In November, Hove Camera Club's annual exhibition included several films made by another pioneering director, James Williamson – who went on to shoot more than 100 films in the city, featuring landmark cinematic innovations in both technique and subject.

James Williamson's Fire! (1902) was an early innovative realist drama filmed on the streets of Hove and in his studio (Credit: Screen Archive South East, University of Brighton)

Williamson's 1900 film Attack on a China Mission – Blue Jackets to the Rescue (depicting a scene from the Boxer Rising in China, but actually filmed in Hove) features the first recorded use of a reverse angle shot to show action from the opposite point of view. A year later, he gave us the first recorded movie chase in Stop Thief!. In 1902, meanwhile, two films about soldiers from the Boer War – A Reservist, Before the War, and After the War and The Soldier's Return – became foundation stones for cinematic social realism.

Creating the mechanics of cinema

Brighton's filmmaking pioneers seemed to immediately grasp the potential for cinema to be more than mere moving images on a screen. "They began thinking of film as a way to tell a story rather than just showing an event," says Suzie Plumb. She contrasts their narrative invention with other early movies, such as those that mimicked theatre by filming actors entering from the wings, or using written titles to aid narrative rather than telling a story using cameras and action. Movie-making centres appeared around the city. George Albert Smith turned the Pump Room at Hove's St Ann's Well Gardens into a "film factory" including a special glass-sided studio and laboratory. Here he pioneered double-exposure for effects, including in the 1898 films The Corsican Brothers and Photographing a Ghost. On nearby Cambridge Grove, James Williamson's Kinematographic Company erected another glasshouse film studio, while prototype cinemas opened to show the dozens of films being made in Brighton. Four 'Mutoscope' parlours opened in 1897 alone, where early film fans flocked to put pennies into coin-operated viewing machines.

Crowds attend the opening of the Duke of York's, Britain's oldest surviving purpose-built cinema, in 1910 (Credit: Brighton and Hove Museums)

On Chester Terrace, meanwhile, Alfred Darling's workshop was turning out ground-breaking cameras as vital to the impact of the Brighton School as the filmmaking innovations of its directors. "Smith might say 'I really want to do a close-up shot' – then Darling makes a camera to achieve that," explains Plumb. Which gave audiences the first ever close-ups in Smith's 1900 short Grandma's Reading Glass. His close-up film Spiders on a Web, made the same year, was also among the first ever nature films.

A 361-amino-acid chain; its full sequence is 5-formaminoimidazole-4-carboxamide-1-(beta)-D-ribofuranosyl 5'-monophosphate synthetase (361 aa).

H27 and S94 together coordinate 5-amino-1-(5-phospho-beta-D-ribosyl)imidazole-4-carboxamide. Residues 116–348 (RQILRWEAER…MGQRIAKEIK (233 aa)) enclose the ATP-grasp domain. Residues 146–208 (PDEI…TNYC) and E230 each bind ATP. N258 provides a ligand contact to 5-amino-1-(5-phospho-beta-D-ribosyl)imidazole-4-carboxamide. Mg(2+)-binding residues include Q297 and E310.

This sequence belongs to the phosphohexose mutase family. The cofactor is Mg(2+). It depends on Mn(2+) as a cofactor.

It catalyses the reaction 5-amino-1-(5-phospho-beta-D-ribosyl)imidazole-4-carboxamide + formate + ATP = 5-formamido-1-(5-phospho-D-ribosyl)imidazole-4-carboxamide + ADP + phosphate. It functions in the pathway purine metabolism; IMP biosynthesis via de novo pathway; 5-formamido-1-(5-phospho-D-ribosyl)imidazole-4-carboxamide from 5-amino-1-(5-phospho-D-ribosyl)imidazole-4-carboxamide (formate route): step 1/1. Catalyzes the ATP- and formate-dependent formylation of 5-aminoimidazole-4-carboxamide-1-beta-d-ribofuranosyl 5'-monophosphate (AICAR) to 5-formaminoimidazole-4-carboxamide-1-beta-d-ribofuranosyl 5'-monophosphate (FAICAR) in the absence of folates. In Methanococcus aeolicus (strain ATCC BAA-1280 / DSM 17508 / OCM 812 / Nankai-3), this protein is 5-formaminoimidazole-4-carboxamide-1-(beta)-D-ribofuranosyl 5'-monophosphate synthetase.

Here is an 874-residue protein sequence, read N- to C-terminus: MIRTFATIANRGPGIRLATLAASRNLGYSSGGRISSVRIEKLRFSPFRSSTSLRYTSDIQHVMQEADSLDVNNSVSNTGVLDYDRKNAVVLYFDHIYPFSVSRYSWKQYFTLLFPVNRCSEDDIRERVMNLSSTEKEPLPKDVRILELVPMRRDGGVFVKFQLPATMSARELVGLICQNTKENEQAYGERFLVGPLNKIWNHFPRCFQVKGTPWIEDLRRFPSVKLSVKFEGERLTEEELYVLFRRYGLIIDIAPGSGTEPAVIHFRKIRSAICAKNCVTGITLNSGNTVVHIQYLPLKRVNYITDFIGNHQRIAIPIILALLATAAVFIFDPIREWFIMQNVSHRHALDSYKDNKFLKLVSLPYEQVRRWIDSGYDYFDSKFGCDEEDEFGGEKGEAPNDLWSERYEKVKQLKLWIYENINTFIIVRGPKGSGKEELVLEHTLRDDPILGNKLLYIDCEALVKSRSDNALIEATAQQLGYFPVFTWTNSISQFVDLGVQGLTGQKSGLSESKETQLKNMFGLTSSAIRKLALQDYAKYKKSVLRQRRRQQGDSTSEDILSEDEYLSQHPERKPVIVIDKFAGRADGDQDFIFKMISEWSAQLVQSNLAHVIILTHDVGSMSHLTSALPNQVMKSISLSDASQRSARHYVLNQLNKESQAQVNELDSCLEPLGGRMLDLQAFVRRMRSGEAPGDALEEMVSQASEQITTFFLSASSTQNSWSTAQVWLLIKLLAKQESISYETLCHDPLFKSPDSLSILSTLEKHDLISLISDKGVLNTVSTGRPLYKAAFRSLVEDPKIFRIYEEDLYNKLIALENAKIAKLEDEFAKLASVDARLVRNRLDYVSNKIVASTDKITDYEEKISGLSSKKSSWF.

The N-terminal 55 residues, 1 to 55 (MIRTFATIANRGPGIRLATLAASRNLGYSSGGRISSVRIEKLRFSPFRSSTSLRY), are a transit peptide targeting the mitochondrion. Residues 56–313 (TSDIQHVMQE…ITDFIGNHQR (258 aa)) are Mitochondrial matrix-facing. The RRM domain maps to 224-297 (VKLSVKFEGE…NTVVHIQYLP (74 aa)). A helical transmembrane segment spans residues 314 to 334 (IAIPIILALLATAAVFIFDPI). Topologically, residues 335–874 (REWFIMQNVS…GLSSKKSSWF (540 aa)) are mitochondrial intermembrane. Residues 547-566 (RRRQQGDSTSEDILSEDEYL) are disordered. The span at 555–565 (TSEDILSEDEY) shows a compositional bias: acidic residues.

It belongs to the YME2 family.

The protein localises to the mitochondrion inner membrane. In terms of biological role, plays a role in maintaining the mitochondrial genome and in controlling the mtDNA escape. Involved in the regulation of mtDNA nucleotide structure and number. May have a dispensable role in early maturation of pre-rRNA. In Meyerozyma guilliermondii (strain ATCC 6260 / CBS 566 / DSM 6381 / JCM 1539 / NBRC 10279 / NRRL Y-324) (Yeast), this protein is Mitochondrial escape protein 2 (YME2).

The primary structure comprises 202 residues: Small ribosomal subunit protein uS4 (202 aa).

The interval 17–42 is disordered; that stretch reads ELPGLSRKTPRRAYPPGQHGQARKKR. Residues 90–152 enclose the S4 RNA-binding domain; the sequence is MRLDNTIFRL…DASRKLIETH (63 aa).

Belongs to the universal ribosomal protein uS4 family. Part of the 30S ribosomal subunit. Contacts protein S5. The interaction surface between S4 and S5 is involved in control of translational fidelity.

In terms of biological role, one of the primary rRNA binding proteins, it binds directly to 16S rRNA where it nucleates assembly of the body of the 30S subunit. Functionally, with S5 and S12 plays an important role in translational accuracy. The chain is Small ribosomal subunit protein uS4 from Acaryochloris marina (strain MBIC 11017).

Darling's iconic cameras – many now on display at Hove Museum – look much like devotional objects, their lenses like windows into another world, set in dark wood burnished by time. One 1896 camera was made to experiment with 42mm gauge film (before 35mm became standard), while the 1899 Biokam was Darling's realisation of Smith's desire for the world's first amateur film camera. There's also the world's first special-effects camera built in 1900, plus a pioneering 1910 colour film camera.

Brighton's movie-maker women

The key role of women like Laura Bayley is also increasingly acknowledged. "Given her understanding of acting and the professional stage, I just can’t see how Smith [her husband] could have conceived his scenarios and executed them without her active involvement," argues Gray. "We should now refer to them as co-directors." Another female Brighton film pioneer was Elizabeth Alice Frances Hawkins-Whitshed. Sometimes known by her married name, Mrs Aubrey Le Blond, this intrepid mountaineer shot at least 10 films of winter sports in Switzerland around 1900, her depictions of events like the Cresta Run bob-sleighing helping create the genre of sports coverage.

The Brighton School reached out to the US, too. Gray highlights a 1900 catalogue of films available to that market, in which 56 offerings were Brighton-made. "In terms of film form, Smith and Williamson also influenced their American contemporaries, especially Edwin Porter – a key figure in early American film," says Gray.

The 2016 Brighton Museum exhibition also drew an intriguing parallel with the city's most famous contemporary film director, Ben Wheatley, maker of boldly acclaimed features including A Field in England (2013) and High-Rise (2015). Wheatley turns out to be something of a spiritual successor of the Brighton School in his willingness to invent hardware for a specific effect. Among gizmos created in the past decade with cinematographer Laurie Rose is "The Mesmeriser" – fashioned using a lens from a cheap plastic toy telescope to create unique depth-of-field effects for innovative modern feature films. Brighton's early cinema pioneers would have approved.